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Risks in multiple pregnancies

Date:
October 8, 2010
Source:
Deutsches Aerzteblatt International
Summary:
The complication rate during pregnancy with twins is about 40 percent, according to recent studies. Women with multiple pregnancies often develop pre-eclampsia, gestational diabetes and hemorrhages during the term of their pregnancy. In a new review article, researchers investigate which risks can be minimized by close monitoring in multiple pregnancies.
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FULL STORY

The complication rate during pregnancy with twins is about 40%, according to recent studies. Women with multiple pregnancies often develop pre-eclampsia, gestational diabetes, and hemorrhages during the term of their pregnancy.

In a new article in Deutsches Ärzteblatt International, Joachim W Dudenhausen from the Charité Berlin University Medicine and Rolf F Maier from Magdeburg University Medical Center, investigate which risks can be minimized by close monitoring in multiple pregnancies.

Fourteen out of 1000 pregnancies will be multiple pregnancies, the authors note. The average term for multiple pregnancies is notably shorter (for twins, 36 weeks; for triplets, 32 weeks; and for quadruplets, 30 weeks). Causes include the greater weight carried by the pregnant woman and increased metabolism compared with a pregnancy with only one fetus. In monozygotic twins, only one placenta is present; consequently, the risk of death of one twin is higher than in dizygotic twins, where two placentas are present.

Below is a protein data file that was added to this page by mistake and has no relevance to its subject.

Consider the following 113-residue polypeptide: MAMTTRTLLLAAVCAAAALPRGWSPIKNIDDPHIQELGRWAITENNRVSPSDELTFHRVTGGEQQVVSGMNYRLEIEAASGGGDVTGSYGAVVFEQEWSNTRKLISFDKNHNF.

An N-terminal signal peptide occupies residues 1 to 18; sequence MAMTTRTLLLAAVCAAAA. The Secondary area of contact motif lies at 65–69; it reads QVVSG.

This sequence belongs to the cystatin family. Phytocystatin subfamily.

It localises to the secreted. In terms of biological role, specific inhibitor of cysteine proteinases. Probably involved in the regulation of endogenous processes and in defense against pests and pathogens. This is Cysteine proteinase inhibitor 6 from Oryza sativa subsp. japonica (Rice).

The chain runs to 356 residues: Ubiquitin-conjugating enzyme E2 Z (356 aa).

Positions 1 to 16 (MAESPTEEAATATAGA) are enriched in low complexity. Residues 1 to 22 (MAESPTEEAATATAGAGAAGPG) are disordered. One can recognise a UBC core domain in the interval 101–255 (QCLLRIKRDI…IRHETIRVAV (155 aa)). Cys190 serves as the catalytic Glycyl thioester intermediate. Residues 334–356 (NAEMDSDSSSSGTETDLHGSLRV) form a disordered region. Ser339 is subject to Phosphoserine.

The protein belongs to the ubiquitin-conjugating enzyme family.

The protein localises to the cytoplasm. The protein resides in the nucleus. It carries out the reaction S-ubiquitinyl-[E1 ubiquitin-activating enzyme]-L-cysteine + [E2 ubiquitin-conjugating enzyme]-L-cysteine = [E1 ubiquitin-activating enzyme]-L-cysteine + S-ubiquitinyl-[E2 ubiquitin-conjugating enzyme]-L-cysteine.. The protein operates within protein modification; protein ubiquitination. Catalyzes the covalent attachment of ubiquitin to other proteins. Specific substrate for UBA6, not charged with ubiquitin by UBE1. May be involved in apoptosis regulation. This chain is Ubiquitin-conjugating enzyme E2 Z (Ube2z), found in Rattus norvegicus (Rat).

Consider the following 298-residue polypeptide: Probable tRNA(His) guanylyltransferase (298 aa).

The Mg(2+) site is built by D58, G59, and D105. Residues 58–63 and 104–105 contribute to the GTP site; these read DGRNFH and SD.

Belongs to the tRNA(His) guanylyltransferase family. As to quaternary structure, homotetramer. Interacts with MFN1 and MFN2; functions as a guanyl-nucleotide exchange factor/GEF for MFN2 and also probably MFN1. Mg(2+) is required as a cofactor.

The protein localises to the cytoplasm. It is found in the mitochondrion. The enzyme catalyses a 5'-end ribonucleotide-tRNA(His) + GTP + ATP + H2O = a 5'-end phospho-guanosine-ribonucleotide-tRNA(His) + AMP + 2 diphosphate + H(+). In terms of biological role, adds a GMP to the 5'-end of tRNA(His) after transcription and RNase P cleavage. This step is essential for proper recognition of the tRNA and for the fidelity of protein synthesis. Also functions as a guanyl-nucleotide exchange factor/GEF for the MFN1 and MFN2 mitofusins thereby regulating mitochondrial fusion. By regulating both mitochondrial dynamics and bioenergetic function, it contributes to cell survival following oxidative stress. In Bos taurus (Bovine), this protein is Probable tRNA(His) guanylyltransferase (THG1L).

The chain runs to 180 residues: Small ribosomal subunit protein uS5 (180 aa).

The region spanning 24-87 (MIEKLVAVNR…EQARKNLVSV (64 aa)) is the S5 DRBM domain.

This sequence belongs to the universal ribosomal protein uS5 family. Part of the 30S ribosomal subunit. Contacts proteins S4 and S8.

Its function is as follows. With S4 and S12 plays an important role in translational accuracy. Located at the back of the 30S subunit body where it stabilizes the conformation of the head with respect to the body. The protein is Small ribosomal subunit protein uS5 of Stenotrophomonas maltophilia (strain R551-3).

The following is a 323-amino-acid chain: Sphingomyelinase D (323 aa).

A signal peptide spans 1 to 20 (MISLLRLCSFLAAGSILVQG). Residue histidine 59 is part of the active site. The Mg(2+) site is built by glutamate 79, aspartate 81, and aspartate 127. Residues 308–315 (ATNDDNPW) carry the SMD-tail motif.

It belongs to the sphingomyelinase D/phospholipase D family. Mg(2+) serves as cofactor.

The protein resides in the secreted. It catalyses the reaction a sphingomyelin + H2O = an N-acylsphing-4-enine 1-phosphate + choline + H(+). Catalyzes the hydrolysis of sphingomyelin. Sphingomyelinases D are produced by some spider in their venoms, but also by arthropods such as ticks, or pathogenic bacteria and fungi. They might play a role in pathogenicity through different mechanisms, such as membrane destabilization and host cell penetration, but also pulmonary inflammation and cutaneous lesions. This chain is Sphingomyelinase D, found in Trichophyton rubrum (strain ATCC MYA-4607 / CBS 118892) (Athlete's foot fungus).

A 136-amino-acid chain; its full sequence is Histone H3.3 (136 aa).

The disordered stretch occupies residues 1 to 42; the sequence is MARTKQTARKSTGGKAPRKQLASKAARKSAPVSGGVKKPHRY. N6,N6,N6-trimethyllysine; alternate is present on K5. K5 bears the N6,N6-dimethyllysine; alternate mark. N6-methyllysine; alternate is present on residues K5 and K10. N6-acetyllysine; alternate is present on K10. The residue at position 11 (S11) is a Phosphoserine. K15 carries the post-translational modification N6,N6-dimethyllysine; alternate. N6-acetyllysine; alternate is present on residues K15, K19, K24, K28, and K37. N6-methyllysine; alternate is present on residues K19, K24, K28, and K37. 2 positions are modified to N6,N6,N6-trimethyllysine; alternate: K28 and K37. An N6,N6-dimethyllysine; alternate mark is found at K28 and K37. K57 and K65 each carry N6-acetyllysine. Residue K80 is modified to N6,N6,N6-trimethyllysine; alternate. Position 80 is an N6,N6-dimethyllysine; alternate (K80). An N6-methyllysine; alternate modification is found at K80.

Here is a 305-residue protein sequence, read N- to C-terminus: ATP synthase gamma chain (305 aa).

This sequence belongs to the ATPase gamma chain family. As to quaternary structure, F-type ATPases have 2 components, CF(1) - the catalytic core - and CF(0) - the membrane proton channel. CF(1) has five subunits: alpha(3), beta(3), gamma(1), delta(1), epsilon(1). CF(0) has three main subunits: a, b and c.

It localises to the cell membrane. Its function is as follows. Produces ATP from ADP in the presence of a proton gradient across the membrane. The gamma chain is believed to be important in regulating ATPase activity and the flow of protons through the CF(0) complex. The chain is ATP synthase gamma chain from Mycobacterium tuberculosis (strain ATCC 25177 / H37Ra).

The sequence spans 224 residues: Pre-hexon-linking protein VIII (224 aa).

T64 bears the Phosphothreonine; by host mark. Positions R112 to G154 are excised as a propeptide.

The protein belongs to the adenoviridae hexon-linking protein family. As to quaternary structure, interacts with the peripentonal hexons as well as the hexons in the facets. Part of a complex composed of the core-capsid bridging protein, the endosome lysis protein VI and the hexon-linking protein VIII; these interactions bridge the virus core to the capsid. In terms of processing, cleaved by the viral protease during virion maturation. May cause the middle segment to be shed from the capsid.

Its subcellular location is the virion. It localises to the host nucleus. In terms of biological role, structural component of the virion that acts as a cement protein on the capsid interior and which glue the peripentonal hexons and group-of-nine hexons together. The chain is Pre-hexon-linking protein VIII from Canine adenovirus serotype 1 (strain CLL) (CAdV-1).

The feto-fetal transfusion syndrome affects only monozygotic twins and results in an undersupply of blood in one twin. The cause is a connecting blood vessel between the embryos, which leads to a redistribution of the blood. The treatment of choice for the syndrome is coagulation of the connecting vessel. The growth of the fetuses needs close monitoring.

The fetal growth curves of head diameter and length of femur in twins are no different from those in singletons, but towards the end of multiple pregnancies, intrauterine growth is delayed. For this reason, in multiple pregnancies the delivery should be arranged after the 38th completed week of gestation.


Story Source:

The above story is based on materials provided by Deutsches Aerzteblatt International. Note: Materials may be edited for content and length.


Journal Reference:

  1. Joachim W. Dudenhausen, Rolf F. Maier. Perinatal Problems in Multiple Births. Deutsches Ärzteblatt International, 2010; 107 (38): 663-8 DOI: 10.3238/arztebl.2010.0663

Cite This Page:

Deutsches Aerzteblatt International. "Risks in multiple pregnancies." ScienceDaily. ScienceDaily, 8 October 2010. <www.sciencedaily.com/releases/2010/10/101008105718.htm>.
Deutsches Aerzteblatt International. (2010, October 8). Risks in multiple pregnancies. ScienceDaily. Retrieved April 25, 2015 from www.sciencedaily.com/releases/2010/10/101008105718.htm
Deutsches Aerzteblatt International. "Risks in multiple pregnancies." ScienceDaily. www.sciencedaily.com/releases/2010/10/101008105718.htm (accessed April 25, 2015).

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